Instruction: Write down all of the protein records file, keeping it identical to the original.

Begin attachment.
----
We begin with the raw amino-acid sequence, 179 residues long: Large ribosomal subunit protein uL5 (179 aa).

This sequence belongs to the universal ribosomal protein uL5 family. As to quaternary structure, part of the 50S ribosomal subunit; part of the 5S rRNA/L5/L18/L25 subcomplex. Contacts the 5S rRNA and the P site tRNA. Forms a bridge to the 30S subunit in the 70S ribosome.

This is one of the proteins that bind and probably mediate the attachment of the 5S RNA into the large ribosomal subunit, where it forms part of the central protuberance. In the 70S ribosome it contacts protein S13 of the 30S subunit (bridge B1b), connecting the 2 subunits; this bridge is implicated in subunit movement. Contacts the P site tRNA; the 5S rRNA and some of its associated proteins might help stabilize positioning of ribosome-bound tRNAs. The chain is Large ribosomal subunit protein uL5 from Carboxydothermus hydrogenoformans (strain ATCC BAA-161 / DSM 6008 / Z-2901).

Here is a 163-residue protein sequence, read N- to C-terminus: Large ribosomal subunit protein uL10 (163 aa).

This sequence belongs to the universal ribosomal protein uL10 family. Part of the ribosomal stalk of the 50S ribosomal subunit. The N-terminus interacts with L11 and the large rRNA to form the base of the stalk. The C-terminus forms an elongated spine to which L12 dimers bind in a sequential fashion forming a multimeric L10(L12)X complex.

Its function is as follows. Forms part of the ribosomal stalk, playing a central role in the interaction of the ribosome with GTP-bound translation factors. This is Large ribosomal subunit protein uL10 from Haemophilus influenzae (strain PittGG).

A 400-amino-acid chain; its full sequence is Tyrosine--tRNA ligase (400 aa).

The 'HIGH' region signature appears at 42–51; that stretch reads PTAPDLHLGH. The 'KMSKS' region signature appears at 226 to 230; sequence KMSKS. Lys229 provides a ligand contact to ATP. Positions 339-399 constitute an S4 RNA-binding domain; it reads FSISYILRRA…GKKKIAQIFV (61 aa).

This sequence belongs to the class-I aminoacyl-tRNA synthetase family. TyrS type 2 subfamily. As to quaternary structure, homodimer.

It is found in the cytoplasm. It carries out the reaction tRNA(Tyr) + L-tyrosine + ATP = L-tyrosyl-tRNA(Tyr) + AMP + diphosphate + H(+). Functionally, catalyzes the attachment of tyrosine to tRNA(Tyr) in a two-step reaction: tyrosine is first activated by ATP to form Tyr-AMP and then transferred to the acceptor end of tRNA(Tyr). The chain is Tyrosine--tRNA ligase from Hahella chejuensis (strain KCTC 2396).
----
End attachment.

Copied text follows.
We begin with the raw amino-acid sequence, 179 residues long: Large ribosomal subunit protein uL5 (179 aa).

This sequence belongs to the universal ribosomal protein uL5 family. As to quaternary structure, part of the 50S ribosomal subunit; part of the 5S rRNA/L5/L18/L25 subcomplex. Contacts the 5S rRNA and the P site tRNA. Forms a bridge to the 30S subunit in the 70S ribosome.

This is one of the proteins that bind and probably mediate the attachment of the 5S RNA into the large ribosomal subunit, where it forms part of the central protuberance. In the 70S ribosome it contacts protein S13 of the 30S subunit (bridge B1b), connecting the 2 subunits; this bridge is implicated in subunit movement. Contacts the P site tRNA; the 5S rRNA and some of its associated proteins might help stabilize positioning of ribosome-bound tRNAs. The chain is Large ribosomal subunit protein uL5 from Carboxydothermus hydrogenoformans (strain ATCC BAA-161 / DSM 6008 / Z-2901).

Here is a 163-residue protein sequence, read N- to C-terminus: Large ribosomal subunit protein uL10 (163 aa).

This sequence belongs to the universal ribosomal protein uL10 family. Part of the ribosomal stalk of the 50S ribosomal subunit. The N-terminus interacts with L11 and the large rRNA to form the base of the stalk. The C-terminus forms an elongated spine to which L12 dimers bind in a sequential fashion forming a multimeric L10(L12)X complex.

Its function is as follows. Forms part of the ribosomal stalk, playing a central role in the interaction of the ribosome with GTP-bound translation factors. This is Large ribosomal subunit protein uL10 from Haemophilus influenzae (strain PittGG).

A 400-amino-acid chain; its full sequence is Tyrosine--tRNA ligase (400 aa).

The 'HIGH' region signature appears at 42–51; that stretch reads PTAPDLHLGH. The 'KMSKS' region signature appears at 226 to 230; sequence KMSKS. Lys229 provides a ligand contact to ATP. Positions 339-399 constitute an S4 RNA-binding domain; it reads FSISYILRRA…GKKKIAQIFV (61 aa).

This sequence belongs to the class-I aminoacyl-tRNA synthetase family. TyrS type 2 subfamily. As to quaternary structure, homodimer.

It is found in the cytoplasm. It carries out the reaction tRNA(Tyr) + L-tyrosine + ATP = L-tyrosyl-tRNA(Tyr) + AMP + diphosphate + H(+). Functionally, catalyzes the attachment of tyrosine to tRNA(Tyr) in a two-step reaction: tyrosine is first activated by ATP to form Tyr-AMP and then transferred to the acceptor end of tRNA(Tyr). The chain is Tyrosine--tRNA ligase from Hahella chejuensis (strain KCTC 2396).